It is hysterical – but it isn’t funny.
Liam Fox knows perfectly well that the House of Lords has a duty to ensure that legislation is of the highest possible quality.
It seems perfectly obvious to This Writer that, if Parliament votes down a Brexit deal negotiated by Theresa May as unacceptable, MPs should be able to send ministers back for further negotiations.
Mr Fox might be happy with a ‘no deal’ Brexit, but the British public didn’t vote for it!
The second amendment that the Lords voted through – meaning MPs would have to approve a mandate for ministers to proceed into phase two of Brexit negotiations with the EU.
This means Parliament would be able to dictate the terms under which negotiations take place, in a similar procedure to that in which the EU27 nations approve the mandate of Michel Barnier.
Mr Fox is unhappy because he doesn’t want MPs having a say. He thinks “taking back control” doesn’t mean giving it to our elected representatives but handing it over to a tiny number of senior Tories.
The third defeat for the government was on an amendment put forward by Lord Dubs to ensure that child asylum seekers would be allowed to join family members in the UK after Brexit happens.
The fact that Mr Fox opposes such a move suggests that all the Tory hand-wringing over wrongful deportations has been a lie. They want Johnny Foreigner out of the UK and they are prepared to exploit children to do it!
Theresa May, who is amazingly still – at the time of writing – prime minister, said the government would make a “robust” response to the amendments when the EU Withdrawal Bill returns to the Commons.
She seems to be hoping to reverse the decisions but Parliamentary arithmetic suggests she may have to seek the aid of Labour MPs to achieve it.
Labour – of course – has been playing a cagey game. Its policy is to support Brexit and let the Conservatives make a complete mess of the negotiations, in the hope that a future Labour government will do better.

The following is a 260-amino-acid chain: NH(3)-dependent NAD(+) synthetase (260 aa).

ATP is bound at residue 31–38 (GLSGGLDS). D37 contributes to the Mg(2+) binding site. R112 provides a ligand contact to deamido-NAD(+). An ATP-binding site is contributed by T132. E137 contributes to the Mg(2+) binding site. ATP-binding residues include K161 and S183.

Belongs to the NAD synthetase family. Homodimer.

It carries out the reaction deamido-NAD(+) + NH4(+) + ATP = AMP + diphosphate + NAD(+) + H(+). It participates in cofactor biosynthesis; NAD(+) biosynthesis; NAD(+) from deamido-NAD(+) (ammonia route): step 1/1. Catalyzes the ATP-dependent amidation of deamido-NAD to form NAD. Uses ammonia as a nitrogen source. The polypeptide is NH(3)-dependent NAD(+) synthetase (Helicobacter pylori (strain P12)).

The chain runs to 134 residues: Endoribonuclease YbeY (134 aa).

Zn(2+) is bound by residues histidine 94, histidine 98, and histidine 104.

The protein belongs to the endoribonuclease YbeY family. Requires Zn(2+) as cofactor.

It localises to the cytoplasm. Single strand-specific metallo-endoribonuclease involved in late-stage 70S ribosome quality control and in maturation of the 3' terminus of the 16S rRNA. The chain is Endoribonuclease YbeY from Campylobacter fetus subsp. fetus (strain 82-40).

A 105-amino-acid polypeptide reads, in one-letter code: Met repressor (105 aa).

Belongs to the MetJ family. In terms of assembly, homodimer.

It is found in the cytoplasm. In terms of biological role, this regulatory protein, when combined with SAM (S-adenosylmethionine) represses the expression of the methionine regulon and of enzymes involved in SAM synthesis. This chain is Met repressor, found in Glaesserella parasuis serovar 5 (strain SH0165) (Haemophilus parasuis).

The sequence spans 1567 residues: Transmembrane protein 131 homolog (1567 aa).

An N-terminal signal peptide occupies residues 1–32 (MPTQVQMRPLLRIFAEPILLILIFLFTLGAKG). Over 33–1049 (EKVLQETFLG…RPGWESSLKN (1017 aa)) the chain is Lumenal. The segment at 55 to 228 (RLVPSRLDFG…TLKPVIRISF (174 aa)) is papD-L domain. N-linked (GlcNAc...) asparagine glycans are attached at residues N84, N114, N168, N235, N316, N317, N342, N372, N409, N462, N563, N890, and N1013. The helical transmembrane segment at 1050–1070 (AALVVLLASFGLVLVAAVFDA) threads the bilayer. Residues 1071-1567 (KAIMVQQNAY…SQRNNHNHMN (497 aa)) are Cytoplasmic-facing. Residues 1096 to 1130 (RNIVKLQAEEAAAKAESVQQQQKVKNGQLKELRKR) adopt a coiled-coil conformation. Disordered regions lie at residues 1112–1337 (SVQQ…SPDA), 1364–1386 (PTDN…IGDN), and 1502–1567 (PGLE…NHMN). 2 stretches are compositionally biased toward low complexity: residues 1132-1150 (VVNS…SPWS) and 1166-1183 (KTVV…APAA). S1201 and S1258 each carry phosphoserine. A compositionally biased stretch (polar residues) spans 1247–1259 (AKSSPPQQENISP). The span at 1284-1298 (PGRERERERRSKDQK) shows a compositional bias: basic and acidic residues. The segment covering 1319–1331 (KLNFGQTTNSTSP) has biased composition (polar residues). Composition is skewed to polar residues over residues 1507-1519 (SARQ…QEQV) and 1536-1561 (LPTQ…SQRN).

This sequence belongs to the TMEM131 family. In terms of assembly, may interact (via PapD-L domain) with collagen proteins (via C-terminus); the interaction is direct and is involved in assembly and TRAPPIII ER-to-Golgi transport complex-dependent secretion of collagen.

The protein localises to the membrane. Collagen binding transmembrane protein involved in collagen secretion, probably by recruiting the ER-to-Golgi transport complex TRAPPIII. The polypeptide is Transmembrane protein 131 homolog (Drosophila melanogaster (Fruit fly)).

As none of the Lords’ amendments actually block Brexit, there is no reason for Labour to block them.
Mrs May’s position is looking more precarious by the minute.
Liam Fox has accused unelected peers in the House of Lords of trying to block the UK from leaving the European Union.
The international trade secretary said it would be “rash” for Labour MPs who represent leave-voting constituencies to back the Lords’ amendments to the EU withdrawal bill when it returns to the Commons.
The government suffered three more Brexit defeats in the House of Lords overnight, taking the total to nine, and Fox’s appeal to Labour MPs suggests the government is banking on the support of opposition Brexiters to quash the changes.
The key defeat was an amendment that would allow parliament to send ministers back to the negotiating table if MPs voted down Theresa May’s Brexit deal.
Labour said the new clause to the EU withdrawal bill would in effect prevent Britain crashing out of the EU with no deal and would give Tory remainers the confidence to vote against a damaging deal. The cross-party amendment, supported by 19 Conservative rebels, succeeded with a majority of 91.
Overnight, peers also voted for an amendment that would require parliamentary approval for the Brexit negotiating mandate in phase two of the talks – similar to the process where EU27 leaders approve the mandate of their chief negotiator, Michel Barnier.
The third defeat was led by the Labour peer Alf Dubs, who won backing for his amendment which would ensure child asylum seekers would be allowed to join family members in the UK after Brexit.
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